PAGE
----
ADHD Assessment

ADHD Assessment

Attention Deficit Hyperactivity Disorder (ADHD) is a neurodevelopmental condition (meaning that it relates to how the brain develops). Symptoms of ADHD include inconsistent attention, hyperactivity and impulsiveness.  These can change and fluctuate over time, but some common difficulties for adults with ADHD include:

  • Struggling to focus on boring tasks (though able to hyperfocus on tasks they are interested in)
  • Feeling restless – either physically or mentally
  • Difficulties in planning and organising
  • Getting easily distracted
  • Not meeting deadlines
  • Being late
  • Losing things
  • Procrastinating
  • Finding it hard to relax
  • Saying or doing things without thinking them through
  • Being impatient
  • Getting upset about things very quickly

These difficulties can have a significant impact on work, education, relationships and lifestyle, with knock-on effects on self-esteem and mental health.

Whilst traits will have been present in childhood, many people do not receive a diagnosis until they are adults. This may be because difficulties were mis-attributed to a child being “lazy” or “naughty”; because they were able to find ways to compensate for and mask the challenges; or they had a very supportive environment that enabled them to manage despite their difficulties. 

Adults may begin to question whether they have ADHD when the demands in their environment start to overwhelm their coping strategies and they seek support for this; they have a child who gets a diagnosis of ADHD; or they learn about ADHD in the media and recognise signs from their own life.

Receiving a diagnosis of ADHD can help to make sense of the things people have found difficult (often throughout their life) and to understand why they may have felt different to the “norm”. This can enable people to develop greater self-awareness, acceptance and compassion – as well as learning strategies to make life easier, and to work with your brain, rather than against it. It can also be helpful in communicating these needs to your workplace or educational setting to ensure you get the right kind of support to enable you to thrive and meet your potential.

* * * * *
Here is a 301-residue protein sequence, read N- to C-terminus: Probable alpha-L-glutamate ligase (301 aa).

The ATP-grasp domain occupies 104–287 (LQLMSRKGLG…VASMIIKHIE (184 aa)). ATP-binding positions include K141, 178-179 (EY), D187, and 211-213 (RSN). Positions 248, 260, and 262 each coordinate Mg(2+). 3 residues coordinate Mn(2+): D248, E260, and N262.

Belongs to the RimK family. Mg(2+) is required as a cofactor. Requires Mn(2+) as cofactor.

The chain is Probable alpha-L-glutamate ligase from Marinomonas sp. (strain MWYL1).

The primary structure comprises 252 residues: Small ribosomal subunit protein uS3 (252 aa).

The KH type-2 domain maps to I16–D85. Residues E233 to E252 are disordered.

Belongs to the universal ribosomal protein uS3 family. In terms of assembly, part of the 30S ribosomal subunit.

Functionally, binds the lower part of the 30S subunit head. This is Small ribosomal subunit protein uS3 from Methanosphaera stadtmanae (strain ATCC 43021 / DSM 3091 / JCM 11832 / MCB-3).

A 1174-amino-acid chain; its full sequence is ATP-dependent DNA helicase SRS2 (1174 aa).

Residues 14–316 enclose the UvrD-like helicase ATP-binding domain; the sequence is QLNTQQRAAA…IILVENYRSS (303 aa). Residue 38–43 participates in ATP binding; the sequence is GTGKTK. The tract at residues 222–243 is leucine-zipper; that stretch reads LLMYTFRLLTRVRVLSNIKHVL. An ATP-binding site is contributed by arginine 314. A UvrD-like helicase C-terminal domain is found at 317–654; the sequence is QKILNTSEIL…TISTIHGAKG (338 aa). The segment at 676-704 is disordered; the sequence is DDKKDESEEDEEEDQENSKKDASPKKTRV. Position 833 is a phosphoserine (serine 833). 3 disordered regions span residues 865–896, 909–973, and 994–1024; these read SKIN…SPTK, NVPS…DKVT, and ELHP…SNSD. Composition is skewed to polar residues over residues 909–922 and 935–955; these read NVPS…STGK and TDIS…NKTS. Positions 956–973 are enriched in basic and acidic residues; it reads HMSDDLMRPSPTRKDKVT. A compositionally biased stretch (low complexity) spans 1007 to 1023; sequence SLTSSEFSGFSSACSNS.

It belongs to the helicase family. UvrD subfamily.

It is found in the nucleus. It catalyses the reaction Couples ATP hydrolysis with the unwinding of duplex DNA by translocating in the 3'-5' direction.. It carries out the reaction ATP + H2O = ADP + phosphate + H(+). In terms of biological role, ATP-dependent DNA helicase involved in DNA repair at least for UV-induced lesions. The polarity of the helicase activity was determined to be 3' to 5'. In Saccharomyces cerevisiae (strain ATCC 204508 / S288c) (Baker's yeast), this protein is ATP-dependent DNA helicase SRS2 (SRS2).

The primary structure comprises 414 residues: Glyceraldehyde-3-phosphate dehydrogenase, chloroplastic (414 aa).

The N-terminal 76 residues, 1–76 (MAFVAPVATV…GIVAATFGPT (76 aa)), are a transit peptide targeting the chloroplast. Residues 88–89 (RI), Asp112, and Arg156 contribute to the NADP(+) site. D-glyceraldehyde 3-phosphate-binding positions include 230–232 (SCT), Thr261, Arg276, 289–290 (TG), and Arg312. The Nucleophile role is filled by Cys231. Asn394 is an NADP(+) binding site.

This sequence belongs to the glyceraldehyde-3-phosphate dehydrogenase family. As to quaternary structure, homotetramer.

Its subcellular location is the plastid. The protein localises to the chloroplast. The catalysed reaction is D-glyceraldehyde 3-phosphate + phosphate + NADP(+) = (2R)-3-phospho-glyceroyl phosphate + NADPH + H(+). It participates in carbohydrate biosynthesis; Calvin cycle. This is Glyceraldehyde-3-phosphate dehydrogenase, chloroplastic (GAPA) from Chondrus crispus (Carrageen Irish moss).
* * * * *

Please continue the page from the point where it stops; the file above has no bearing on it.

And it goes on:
ADHD often co-occurs with other conditions, such as depression, anxiety and autism.  These all need to be considered as part of the assessment.  Research suggests that 20-50% of those with ADHD are also autistic. For this reason we always include an autism screening assessment. This can offer guidance as to whether or not it is worth pursuing a separate autism diagnosis (this is something we do not currently provide).

Due to the overlap of ADHD symptoms with other conditions the diagnostic process is a complex one. It requires a thorough analysis of current lived experience as well as a developmental history, alongside consideration of differential diagnosis, to ensure that the symptoms could not be better explained by any other conditions.  The assessment involves multiple stages and ideally includes discussion with someone who knows the person well.

If you would like to know more about ADHD assessment, please reach out to us on the enquiry form below. After contacting us we will send you more information outlining the assessment process and whether an assessment is right for you.

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